Sticking to a low-fat, vegan diet may help people with multiple sclerosis fight fatigue, according to a new study presented at the American Academy of Neurology’s annual meeting in Philadelphia.
The study, which began in 2008, is the first randomized-controlled trial to examine the effect of a low fat vegan diet on managing MS, an autoimmune disease that affects the central nervous system.
Results showed that participants with MS who followed a plant-based diet for one year experienced significantly less fatigue than those who continued to eat meat, fish, and dairy products. The vegan diet tested in the study is based on the McDougall Diet, which was designed by Dr. Roy Swank—a neurologist at the Oregon Health & Sciences University—in the 1940s and 1950s to fight symptoms of MS, according to a press release accompanying the study.
“Fatigue can be a debilitating problem for many people living with relapsing-remitting MS," said study author Dr. Vijayshree Yadav in a press release. “So this study's results—showing some notable improvement in fatigue for people who follow this diet—are a hopeful hint of something that could help many people with MS.”
According to the National MS Society, fatigue occurs in about 80 percent of people with MS and may be the most prominent symptom that MS patients experience.
How Diet Affects MS
For this study, researchers focused on people with relapsing-remitting MS, the most common form of the disease, which affects about 85 percent of sufferers. This type of MS is characterized by periods of disease flare-up, followed by periods of remission.
According to the McDougall Diet, the calories a person consumes should be comprised of 10 percent fat, 14 percent protein, and 76 percent carbohydrates, with a focus on starches such as potatoes, corn, rice, beans, pasta, oats, and fruits and vegetables.
Researchers measured a range of MS symptoms—including brain lesions on MRI brain scans, relapse rates, and disabilities caused by MS—in participants who followed the diet for 12 months and in members of the control group, who did not follow the diet. Body weight and cholesterol levels were also recorded for participants in both groups.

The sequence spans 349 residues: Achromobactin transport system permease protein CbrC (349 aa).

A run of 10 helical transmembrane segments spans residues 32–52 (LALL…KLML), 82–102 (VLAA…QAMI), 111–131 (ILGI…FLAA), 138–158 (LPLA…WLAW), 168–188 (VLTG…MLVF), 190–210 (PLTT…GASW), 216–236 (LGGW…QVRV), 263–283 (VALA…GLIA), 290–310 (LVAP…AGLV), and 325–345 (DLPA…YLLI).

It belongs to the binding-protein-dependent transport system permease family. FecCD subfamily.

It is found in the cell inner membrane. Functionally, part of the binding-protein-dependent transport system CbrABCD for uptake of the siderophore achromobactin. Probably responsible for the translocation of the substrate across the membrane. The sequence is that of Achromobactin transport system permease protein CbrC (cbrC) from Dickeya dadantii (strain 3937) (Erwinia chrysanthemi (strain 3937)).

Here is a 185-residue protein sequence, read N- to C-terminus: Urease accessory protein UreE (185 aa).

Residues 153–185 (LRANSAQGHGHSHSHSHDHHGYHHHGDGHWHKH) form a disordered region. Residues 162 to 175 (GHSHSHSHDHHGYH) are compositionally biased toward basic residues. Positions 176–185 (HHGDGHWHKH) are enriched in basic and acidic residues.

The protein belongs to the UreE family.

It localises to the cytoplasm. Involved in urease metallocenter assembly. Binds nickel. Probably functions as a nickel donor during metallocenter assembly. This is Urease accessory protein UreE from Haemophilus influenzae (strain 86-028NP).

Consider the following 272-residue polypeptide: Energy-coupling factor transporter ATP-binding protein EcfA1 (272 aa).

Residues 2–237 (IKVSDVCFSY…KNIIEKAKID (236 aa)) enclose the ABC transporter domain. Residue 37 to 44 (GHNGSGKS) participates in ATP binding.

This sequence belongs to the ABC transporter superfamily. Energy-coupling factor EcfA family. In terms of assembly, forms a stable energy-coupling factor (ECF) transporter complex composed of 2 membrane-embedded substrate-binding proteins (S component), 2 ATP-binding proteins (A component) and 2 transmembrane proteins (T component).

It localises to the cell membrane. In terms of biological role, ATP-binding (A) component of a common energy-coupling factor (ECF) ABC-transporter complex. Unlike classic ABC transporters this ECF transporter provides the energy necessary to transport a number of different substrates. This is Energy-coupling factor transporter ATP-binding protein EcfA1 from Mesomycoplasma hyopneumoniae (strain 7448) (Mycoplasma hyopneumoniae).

A total of 53 people completed the study, Yadav said in an interview with Healthline, with 22 people in the diet group and 27 people in the control group. Participants in the diet group received cooking demonstrations, lectures, and advice on choosing the right foods from restaurants and grocery stores.
The researchers did not find any differences between the two groups in the number of brain lesions detected on their MRI scans, their relapse rates, or their levels of disability. But they did find that participants who followed the plant-based diet lost more weight, had lower cholesterol levels, and reported improved mood and overall quality of life.
A Patient-Driven Study
Due to the small number of participants in the study, more research is needed to fully understand how a plant-based diet can help people with MS, Yadav told Healthline.
Yadav said the study was inspired by people with MS who were curious about lifestyle and dietary changes they could make in order to ease MS symptoms.
“With the patients asking about these things, we thought that this was the right information that we should be looking into,” she said. “If we can decrease the impact of the disease in any way, these interventions can help a person with MS have a better quality of life.”
Finding new therapies to help people with MS will also have a huge impact on health care costs for society as a whole, she said.